Living With Painful Attacks of Gout
Attacks of gout occur when uric acid accumulates in the joints. Gout is a type of arthritis that is extremely painful and may affect one or more joints. Joints affected are usually in the lower extremities such as the big toes, ankles or knees and the onset of pain is sudden and excruciating. Some attacks of gout may be accompanied by a fever and the affected joint may turn red and feel hot to the touch.
The length of a gout attack may last a short amount of time (a day or two), but as time goes by and attacks are more frequent, they may last for longer periods of time. If you have one gout attack, chances are good that others will follow and eventually, you might develop chronic gouty arthritis, which means that you may lose some motion in the affected joint(s).
Being prepared for gout attacks before they happen is the best way to live with the attacks. After your health care provider diagnoses gout, he may prescribe non-steroidal, anti-inflammatory drugs such as indomethacin, naproxen or ibuprofen. For pain relief during the attack, he may prescribe a powerful painkiller such as oxycodone or codeine. He may also choose to prescribe a medication to reduce swelling and inflammation. After you begin treatment, the symptoms should disappear within a few hours.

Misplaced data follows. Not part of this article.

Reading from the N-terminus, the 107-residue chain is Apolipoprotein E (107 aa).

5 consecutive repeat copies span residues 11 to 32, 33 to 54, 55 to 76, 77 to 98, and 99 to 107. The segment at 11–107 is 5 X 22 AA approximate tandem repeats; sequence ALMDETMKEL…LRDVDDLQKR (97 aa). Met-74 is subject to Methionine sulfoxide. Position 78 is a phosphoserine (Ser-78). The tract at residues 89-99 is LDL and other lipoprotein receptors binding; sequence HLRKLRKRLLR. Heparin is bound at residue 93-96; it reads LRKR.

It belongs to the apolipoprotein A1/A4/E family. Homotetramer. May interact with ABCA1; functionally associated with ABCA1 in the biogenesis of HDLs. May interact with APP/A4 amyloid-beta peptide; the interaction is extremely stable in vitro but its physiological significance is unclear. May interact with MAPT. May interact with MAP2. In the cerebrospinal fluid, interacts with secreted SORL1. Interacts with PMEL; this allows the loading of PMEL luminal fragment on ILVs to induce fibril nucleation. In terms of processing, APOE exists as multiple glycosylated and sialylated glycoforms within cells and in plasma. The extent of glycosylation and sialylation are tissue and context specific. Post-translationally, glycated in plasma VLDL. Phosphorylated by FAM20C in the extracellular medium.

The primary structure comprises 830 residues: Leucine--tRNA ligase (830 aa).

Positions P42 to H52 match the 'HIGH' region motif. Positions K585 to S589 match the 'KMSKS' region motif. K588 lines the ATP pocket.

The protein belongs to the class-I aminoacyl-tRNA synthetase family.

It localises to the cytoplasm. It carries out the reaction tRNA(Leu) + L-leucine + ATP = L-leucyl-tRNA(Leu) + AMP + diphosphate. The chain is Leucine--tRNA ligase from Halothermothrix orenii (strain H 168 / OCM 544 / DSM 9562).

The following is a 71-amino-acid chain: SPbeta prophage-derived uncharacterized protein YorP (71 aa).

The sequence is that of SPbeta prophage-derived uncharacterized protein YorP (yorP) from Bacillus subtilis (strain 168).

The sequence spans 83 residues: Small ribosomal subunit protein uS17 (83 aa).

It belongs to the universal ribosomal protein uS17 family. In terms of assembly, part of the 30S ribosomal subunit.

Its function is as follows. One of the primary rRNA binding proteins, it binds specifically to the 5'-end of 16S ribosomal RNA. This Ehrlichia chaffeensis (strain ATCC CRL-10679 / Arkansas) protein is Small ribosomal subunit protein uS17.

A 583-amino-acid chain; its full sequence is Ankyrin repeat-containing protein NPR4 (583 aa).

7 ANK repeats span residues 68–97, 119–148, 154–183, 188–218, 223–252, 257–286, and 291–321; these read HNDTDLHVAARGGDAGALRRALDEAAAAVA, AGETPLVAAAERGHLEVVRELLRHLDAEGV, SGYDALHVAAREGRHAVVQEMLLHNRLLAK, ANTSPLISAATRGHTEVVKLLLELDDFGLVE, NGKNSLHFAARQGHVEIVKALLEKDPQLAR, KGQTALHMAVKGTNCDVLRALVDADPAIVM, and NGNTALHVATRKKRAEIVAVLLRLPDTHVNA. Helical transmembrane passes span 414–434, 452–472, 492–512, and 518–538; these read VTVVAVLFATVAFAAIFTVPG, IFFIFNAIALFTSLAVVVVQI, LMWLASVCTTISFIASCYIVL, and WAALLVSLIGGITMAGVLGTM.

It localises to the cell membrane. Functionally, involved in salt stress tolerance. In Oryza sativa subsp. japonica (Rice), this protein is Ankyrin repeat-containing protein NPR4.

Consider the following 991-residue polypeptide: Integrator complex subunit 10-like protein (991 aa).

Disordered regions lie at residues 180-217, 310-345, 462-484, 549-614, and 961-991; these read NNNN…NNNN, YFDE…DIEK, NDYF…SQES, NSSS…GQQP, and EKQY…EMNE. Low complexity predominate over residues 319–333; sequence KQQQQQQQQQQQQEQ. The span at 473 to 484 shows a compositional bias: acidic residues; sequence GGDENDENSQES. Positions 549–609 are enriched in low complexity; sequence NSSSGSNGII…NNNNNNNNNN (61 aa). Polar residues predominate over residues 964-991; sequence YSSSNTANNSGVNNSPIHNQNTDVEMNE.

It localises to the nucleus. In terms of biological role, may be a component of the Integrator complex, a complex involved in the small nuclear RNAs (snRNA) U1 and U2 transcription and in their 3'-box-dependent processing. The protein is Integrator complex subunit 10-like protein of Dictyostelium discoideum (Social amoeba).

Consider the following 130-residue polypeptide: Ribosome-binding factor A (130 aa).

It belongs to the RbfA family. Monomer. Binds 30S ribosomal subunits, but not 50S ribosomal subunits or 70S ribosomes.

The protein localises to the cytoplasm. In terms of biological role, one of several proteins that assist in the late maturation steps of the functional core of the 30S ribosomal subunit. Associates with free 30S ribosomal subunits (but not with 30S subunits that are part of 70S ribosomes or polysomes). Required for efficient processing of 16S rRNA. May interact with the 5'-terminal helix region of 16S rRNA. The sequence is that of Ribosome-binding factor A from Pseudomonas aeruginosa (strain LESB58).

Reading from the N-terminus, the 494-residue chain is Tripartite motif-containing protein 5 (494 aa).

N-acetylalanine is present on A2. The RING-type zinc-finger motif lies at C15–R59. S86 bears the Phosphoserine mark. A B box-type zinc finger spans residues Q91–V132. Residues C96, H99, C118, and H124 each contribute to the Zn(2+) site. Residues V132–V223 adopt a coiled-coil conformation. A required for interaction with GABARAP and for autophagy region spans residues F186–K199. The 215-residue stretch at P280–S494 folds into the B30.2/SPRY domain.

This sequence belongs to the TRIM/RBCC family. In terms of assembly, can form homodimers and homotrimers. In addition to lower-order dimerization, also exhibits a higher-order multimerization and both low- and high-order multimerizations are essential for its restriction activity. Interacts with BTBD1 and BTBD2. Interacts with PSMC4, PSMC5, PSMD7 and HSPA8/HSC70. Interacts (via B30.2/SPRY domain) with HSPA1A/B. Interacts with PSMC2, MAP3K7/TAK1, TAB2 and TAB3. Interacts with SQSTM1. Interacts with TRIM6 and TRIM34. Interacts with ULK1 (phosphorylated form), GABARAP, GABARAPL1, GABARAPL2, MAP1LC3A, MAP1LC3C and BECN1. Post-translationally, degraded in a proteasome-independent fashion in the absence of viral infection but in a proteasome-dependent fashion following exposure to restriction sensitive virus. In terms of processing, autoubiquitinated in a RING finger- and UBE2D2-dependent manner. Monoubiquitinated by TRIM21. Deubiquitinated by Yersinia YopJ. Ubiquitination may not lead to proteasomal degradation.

If and when gout attacks become more frequent, your doctor may want you to take a daily dose of a medication that will lessen uric acid levels in your blood. These medications include probenecid and allopurinol. Too much uric acid can also cause the painful onset of kidney stones, so the symptoms of gout should be dealt with immediately.
Living with attacks of gout may also mean that you should change your eating habits. Simply eating healthy foods and avoiding those that are unhealthy is key to preventing more gout attacks. Definitely avoid alcohol and meats especially organ meats such as liver and kidney. Some seafood should also be avoided, such as sardines and herring. Even some vegetables are on the ‘avoidance’ list, like spinach, asparagus and cauliflower.
Although a high uric acid count in the blood can cause gout, the exact cause of the malady isn’t known. Members of the same family may have gout attacks, and even though it’s more prevalent in males than females, postmenopausal women, those who drink too much alcohol and those taking particular medications can also encounter gout attacks.
Those people who have diabetes, kidney disease, leukemia and other types of blood disorders are also susceptible to attacks of gout. Obesity is a common factor in those who are diagnosed with gout, but fast weight loss diets could be harmful, so if you need to lose weight lose it slowly and by following the proper diet plan.
See your doctor immediately if you suspect you may be having a gout attack and begin an immediate plan to prevent further attacks.